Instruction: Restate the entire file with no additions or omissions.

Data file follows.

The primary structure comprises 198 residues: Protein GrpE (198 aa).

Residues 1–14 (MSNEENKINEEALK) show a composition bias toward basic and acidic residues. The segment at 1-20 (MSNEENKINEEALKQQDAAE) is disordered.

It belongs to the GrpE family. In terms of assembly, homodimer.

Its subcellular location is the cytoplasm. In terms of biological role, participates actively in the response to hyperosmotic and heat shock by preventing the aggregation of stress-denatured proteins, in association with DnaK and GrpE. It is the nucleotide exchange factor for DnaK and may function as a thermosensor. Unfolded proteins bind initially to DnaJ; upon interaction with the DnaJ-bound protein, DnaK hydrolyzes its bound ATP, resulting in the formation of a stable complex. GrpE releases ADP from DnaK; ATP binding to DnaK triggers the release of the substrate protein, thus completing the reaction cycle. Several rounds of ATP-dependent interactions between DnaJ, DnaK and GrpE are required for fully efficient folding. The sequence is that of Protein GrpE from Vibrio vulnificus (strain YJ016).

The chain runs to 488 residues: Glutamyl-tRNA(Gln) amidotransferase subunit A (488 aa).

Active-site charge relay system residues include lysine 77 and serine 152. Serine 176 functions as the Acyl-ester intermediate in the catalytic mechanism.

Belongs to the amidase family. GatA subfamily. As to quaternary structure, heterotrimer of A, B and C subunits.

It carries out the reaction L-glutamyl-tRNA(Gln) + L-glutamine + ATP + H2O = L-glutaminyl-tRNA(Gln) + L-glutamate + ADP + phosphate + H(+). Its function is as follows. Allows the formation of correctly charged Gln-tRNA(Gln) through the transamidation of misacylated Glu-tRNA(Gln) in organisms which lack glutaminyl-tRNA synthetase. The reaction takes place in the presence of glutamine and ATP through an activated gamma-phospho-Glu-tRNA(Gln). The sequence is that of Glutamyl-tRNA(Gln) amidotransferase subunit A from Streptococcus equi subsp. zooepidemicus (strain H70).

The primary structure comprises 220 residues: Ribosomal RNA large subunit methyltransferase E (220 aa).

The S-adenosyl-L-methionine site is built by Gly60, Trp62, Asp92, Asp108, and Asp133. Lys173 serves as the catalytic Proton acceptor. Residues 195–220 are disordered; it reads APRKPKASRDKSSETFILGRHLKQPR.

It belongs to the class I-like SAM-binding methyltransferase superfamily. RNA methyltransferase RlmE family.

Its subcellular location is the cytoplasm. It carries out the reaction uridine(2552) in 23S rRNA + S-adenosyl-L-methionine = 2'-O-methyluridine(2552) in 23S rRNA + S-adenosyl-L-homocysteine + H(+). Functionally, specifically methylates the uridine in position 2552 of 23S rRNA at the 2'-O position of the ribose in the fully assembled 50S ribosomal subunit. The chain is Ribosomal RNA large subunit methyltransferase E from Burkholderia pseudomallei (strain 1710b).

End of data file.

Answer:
The primary structure comprises 198 residues: Protein GrpE (198 aa).

Residues 1–14 (MSNEENKINEEALK) show a composition bias toward basic and acidic residues. The segment at 1-20 (MSNEENKINEEALKQQDAAE) is disordered.

It belongs to the GrpE family. In terms of assembly, homodimer.

Its subcellular location is the cytoplasm. In terms of biological role, participates actively in the response to hyperosmotic and heat shock by preventing the aggregation of stress-denatured proteins, in association with DnaK and GrpE. It is the nucleotide exchange factor for DnaK and may function as a thermosensor. Unfolded proteins bind initially to DnaJ; upon interaction with the DnaJ-bound protein, DnaK hydrolyzes its bound ATP, resulting in the formation of a stable complex. GrpE releases ADP from DnaK; ATP binding to DnaK triggers the release of the substrate protein, thus completing the reaction cycle. Several rounds of ATP-dependent interactions between DnaJ, DnaK and GrpE are required for fully efficient folding. The sequence is that of Protein GrpE from Vibrio vulnificus (strain YJ016).

The chain runs to 488 residues: Glutamyl-tRNA(Gln) amidotransferase subunit A (488 aa).

Active-site charge relay system residues include lysine 77 and serine 152. Serine 176 functions as the Acyl-ester intermediate in the catalytic mechanism.

Belongs to the amidase family. GatA subfamily. As to quaternary structure, heterotrimer of A, B and C subunits.

It carries out the reaction L-glutamyl-tRNA(Gln) + L-glutamine + ATP + H2O = L-glutaminyl-tRNA(Gln) + L-glutamate + ADP + phosphate + H(+). Its function is as follows. Allows the formation of correctly charged Gln-tRNA(Gln) through the transamidation of misacylated Glu-tRNA(Gln) in organisms which lack glutaminyl-tRNA synthetase. The reaction takes place in the presence of glutamine and ATP through an activated gamma-phospho-Glu-tRNA(Gln). The sequence is that of Glutamyl-tRNA(Gln) amidotransferase subunit A from Streptococcus equi subsp. zooepidemicus (strain H70).

The primary structure comprises 220 residues: Ribosomal RNA large subunit methyltransferase E (220 aa).

The S-adenosyl-L-methionine site is built by Gly60, Trp62, Asp92, Asp108, and Asp133. Lys173 serves as the catalytic Proton acceptor. Residues 195–220 are disordered; it reads APRKPKASRDKSSETFILGRHLKQPR.

It belongs to the class I-like SAM-binding methyltransferase superfamily. RNA methyltransferase RlmE family.

Its subcellular location is the cytoplasm. It carries out the reaction uridine(2552) in 23S rRNA + S-adenosyl-L-methionine = 2'-O-methyluridine(2552) in 23S rRNA + S-adenosyl-L-homocysteine + H(+). Functionally, specifically methylates the uridine in position 2552 of 23S rRNA at the 2'-O position of the ribose in the fully assembled 50S ribosomal subunit. The chain is Ribosomal RNA large subunit methyltransferase E from Burkholderia pseudomallei (strain 1710b).